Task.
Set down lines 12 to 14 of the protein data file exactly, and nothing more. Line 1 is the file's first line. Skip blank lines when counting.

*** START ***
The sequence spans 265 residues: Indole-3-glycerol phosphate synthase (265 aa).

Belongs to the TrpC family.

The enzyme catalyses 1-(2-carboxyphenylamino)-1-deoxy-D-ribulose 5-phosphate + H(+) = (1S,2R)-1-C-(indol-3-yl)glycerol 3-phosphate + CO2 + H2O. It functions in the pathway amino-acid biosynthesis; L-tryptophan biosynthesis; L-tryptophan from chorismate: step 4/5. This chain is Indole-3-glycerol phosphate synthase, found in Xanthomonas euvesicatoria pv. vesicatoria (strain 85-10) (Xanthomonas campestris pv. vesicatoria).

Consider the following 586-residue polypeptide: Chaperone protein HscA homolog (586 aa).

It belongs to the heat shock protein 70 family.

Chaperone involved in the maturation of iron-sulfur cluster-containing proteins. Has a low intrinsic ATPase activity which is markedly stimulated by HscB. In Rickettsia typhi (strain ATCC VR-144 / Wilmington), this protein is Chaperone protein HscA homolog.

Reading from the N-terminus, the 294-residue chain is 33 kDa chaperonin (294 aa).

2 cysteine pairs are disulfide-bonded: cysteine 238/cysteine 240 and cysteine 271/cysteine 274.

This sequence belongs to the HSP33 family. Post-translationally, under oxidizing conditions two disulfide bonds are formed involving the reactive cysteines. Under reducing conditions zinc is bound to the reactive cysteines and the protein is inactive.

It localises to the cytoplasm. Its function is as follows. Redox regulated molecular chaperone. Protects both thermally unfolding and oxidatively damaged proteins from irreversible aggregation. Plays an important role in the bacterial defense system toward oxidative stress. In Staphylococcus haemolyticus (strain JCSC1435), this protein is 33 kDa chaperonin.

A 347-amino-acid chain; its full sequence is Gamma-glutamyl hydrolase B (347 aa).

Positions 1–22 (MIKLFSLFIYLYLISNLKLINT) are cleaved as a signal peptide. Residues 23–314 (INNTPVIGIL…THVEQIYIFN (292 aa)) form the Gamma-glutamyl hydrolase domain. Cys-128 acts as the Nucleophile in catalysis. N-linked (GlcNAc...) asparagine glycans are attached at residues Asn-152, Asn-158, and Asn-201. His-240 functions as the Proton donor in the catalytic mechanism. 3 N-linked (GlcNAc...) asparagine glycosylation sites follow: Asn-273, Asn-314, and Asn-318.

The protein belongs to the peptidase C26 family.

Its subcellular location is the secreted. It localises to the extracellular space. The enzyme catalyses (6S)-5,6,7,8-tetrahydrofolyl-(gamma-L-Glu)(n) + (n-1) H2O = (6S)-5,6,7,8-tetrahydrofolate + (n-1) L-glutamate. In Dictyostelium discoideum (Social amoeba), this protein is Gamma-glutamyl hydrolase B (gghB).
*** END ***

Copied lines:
Positions 1–22 (MIKLFSLFIYLYLISNLKLINT) are cleaved as a signal peptide. Residues 23–314 (INNTPVIGIL…THVEQIYIFN (292 aa)) form the Gamma-glutamyl hydrolase domain. Cys-128 acts as the Nucleophile in catalysis. N-linked (GlcNAc...) asparagine glycans are attached at residues Asn-152, Asn-158, and Asn-201. His-240 functions as the Proton donor in the catalytic mechanism. 3 N-linked (GlcNAc...) asparagine glycosylation sites follow: Asn-273, Asn-314, and Asn-318.

The protein belongs to the peptidase C26 family.

Its subcellular location is the secreted. It localises to the extracellular space. The enzyme catalyses (6S)-5,6,7,8-tetrahydrofolyl-(gamma-L-Glu)(n) + (n-1) H2O = (6S)-5,6,7,8-tetrahydrofolate + (n-1) L-glutamate. In Dictyostelium discoideum (Social amoeba), this protein is Gamma-glutamyl hydrolase B (gghB).